“Be kind to one another, tenderhearted, forgiving one another, as God in Christ has forgiven you. Eph. 4:29
My guest is Nan Self, and she has written a book called Make Space for Grace. Learn more about Nan here.
I don’t know if you have an itch to be perfect, but I do. I was a straight a student in school, and I worked so hard not to make any mistakes. That tendency to long for good grades has snuck into my everyday life. I cannot bear to err. And I know I fail all the time. The older I get, the more I am aware of the wickedness that resides in me. I wish it was not there.
Romans 3:23 says “For All have sinned and fall short of the glory of God.” Everyone agrees none of us are perfect, but some have a leaning toward different sins. Sin separates us from God, but the consequences of some sins are more extreme than others.
Either way, we can become snared in sin and be unable to free ourselves.
In 2 Peter, the apostle speaks of false teachers when he writes: “They promise them freedom, but they themselves are slaves of corruption. For whatever overcomes a person, to that he is enslaved.” This verse makes it clear that a person can become a slave of sin. Fortunately, the Apostle John shares “you will know the truth, and the truth will set you free.”
Bob Fife was enslaved by homosexuality for twenty years. His book, Out, tells his story of breaking free.
Doesn’t everyone long for that perfect spouse that loves her forever? How can you achieve that?
There’s a huge interest in genealogical research today. People want to know their family tree, and they’ll go to great lengths to do that. Because of the internet, more information of that kind is available. There are several online sites where you can find such information if you are willing to pay. Even in a sluggish economy, people opt in. Family is important, but broken relationships there can also be the more painful than any other. While friendships may not last, we often we don’t expect as much from our friends as we do family.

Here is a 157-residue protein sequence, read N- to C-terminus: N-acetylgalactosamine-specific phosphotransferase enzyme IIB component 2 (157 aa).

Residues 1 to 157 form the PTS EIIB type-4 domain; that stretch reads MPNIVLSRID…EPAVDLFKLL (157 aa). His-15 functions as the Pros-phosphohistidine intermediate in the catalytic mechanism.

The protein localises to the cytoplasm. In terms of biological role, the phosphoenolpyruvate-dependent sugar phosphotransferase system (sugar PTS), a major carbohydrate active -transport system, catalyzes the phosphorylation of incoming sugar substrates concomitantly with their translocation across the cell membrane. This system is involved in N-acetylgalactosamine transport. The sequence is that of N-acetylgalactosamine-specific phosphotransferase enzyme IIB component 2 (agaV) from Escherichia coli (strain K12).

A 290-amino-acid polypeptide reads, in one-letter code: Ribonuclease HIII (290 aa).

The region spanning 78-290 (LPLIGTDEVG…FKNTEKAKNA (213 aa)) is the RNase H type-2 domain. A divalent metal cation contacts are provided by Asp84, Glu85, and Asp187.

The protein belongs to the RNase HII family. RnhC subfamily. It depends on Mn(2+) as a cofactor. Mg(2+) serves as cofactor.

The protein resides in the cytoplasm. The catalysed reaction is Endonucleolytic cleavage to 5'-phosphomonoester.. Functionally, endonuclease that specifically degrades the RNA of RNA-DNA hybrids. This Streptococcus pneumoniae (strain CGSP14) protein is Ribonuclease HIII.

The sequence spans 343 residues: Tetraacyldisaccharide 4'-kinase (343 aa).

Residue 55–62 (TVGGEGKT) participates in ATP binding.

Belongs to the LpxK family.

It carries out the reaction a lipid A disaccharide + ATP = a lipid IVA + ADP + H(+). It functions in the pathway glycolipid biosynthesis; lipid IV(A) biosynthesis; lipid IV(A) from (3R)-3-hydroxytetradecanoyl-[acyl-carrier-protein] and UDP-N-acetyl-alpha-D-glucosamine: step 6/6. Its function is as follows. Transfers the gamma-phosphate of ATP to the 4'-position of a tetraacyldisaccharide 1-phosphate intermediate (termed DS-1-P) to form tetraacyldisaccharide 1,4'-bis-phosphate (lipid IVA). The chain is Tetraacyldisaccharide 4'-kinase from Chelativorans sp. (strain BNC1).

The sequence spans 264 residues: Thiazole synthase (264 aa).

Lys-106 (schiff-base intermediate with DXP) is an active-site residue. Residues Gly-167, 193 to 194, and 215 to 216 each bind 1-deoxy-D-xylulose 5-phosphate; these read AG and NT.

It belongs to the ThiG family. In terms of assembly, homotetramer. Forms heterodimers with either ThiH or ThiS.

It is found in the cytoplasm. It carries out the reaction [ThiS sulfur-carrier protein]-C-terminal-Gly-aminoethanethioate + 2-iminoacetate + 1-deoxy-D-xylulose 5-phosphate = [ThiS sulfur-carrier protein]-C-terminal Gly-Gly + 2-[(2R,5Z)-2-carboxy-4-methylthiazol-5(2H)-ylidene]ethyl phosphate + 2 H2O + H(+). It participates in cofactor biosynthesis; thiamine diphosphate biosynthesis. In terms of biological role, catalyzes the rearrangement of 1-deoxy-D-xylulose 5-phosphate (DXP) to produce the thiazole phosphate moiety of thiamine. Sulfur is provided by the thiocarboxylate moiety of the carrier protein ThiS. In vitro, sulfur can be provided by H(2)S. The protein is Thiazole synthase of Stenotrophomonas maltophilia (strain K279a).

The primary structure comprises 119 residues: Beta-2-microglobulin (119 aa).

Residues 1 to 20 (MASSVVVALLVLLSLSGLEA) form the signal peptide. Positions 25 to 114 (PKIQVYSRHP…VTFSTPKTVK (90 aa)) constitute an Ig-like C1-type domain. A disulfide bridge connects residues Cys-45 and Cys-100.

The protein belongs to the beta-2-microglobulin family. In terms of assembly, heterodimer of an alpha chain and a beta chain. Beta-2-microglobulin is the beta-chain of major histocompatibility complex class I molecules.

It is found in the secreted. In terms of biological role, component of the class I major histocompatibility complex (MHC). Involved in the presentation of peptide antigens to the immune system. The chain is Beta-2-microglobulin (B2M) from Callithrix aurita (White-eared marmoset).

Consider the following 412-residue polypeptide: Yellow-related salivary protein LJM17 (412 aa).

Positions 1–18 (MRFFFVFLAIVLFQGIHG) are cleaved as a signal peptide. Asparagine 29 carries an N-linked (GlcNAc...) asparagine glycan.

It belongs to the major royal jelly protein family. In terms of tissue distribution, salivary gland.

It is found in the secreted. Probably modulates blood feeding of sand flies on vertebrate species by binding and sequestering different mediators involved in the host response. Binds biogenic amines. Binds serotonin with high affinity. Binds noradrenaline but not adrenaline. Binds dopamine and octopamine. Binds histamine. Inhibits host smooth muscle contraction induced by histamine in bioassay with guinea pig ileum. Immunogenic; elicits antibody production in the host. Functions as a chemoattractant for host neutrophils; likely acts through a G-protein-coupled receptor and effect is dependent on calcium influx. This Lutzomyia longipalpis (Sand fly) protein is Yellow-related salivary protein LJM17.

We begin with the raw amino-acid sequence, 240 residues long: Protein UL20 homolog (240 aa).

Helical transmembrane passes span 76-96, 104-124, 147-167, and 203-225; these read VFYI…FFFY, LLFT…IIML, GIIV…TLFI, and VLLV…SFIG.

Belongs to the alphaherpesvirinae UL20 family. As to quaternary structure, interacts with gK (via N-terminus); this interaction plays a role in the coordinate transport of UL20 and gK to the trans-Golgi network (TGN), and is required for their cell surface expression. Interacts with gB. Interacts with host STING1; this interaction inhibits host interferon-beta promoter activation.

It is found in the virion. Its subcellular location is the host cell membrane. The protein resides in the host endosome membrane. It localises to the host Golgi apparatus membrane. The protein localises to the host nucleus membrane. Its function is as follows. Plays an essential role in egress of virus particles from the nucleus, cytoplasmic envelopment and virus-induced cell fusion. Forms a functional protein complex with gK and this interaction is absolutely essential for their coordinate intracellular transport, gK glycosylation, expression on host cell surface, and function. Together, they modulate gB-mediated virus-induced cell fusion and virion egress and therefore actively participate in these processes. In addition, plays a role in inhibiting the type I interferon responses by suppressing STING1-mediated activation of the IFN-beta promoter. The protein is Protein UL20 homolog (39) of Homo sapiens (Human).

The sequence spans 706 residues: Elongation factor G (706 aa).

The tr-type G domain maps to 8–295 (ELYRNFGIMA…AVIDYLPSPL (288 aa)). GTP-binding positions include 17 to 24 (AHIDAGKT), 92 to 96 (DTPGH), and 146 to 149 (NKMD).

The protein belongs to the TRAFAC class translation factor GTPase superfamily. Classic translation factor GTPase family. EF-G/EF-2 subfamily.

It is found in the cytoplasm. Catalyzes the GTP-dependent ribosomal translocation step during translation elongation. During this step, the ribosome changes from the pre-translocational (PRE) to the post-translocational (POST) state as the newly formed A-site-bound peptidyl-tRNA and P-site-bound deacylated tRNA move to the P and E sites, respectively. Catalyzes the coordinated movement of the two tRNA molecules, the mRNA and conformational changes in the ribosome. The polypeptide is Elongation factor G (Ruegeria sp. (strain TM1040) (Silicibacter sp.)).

It’s interesting that while we long to know our family tree. Marrigaes are falling apart. The divorce rate is ridiciulous and many couples aren’t even getting married now. But let’s face it. From Genesis, Marriage forms the core of family. God preformed the first wedding ceremony. A man and a woman had a child and that was the family.
We are nearing valentines day, and there’s talk of love. Because of this emotion, love, people insist they must act as they feel. Red roses and chocolate candy can be found everywhere. Do those things constitute the kind of love that lasts? if not, then why?
Today I have Dianne Barker, and she has been married to the same man for fifty years. Presently she is writing a book about how to have a good marriage. She’s going to give us some tips. 2:00 Tell us the story of your marriage.
8:25 What were some of the differences you saw and how did you learn to accommodate?
11:47 Resolving Conflict
17:10 What if something he said hurt your feelings? What would you do?
21:45 How does your husband express love?
23:00 How did you come to understand how he expressed love?
Raising a Young Modern-Day Princess: Author Karen Whiting